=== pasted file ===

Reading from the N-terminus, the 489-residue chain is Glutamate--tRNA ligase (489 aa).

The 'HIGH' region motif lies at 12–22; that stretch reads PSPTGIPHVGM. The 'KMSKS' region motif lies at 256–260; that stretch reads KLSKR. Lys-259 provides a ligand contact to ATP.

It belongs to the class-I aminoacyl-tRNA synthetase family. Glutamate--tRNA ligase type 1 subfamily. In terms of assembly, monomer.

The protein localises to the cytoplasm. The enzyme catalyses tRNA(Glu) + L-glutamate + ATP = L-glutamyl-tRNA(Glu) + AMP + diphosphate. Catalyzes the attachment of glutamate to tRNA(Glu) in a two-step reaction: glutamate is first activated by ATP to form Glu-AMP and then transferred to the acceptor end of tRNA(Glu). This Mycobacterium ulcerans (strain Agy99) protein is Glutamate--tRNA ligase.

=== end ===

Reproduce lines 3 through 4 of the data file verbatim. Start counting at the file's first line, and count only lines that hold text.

It belongs to the class-I aminoacyl-tRNA synthetase family. Glutamate--tRNA ligase type 1 subfamily. In terms of assembly, monomer.

The protein localises to the cytoplasm. The enzyme catalyses tRNA(Glu) + L-glutamate + ATP = L-glutamyl-tRNA(Glu) + AMP + diphosphate. Catalyzes the attachment of glutamate to tRNA(Glu) in a two-step reaction: glutamate is first activated by ATP to form Glu-AMP and then transferred to the acceptor end of tRNA(Glu). This Mycobacterium ulcerans (strain Agy99) protein is Glutamate--tRNA ligase.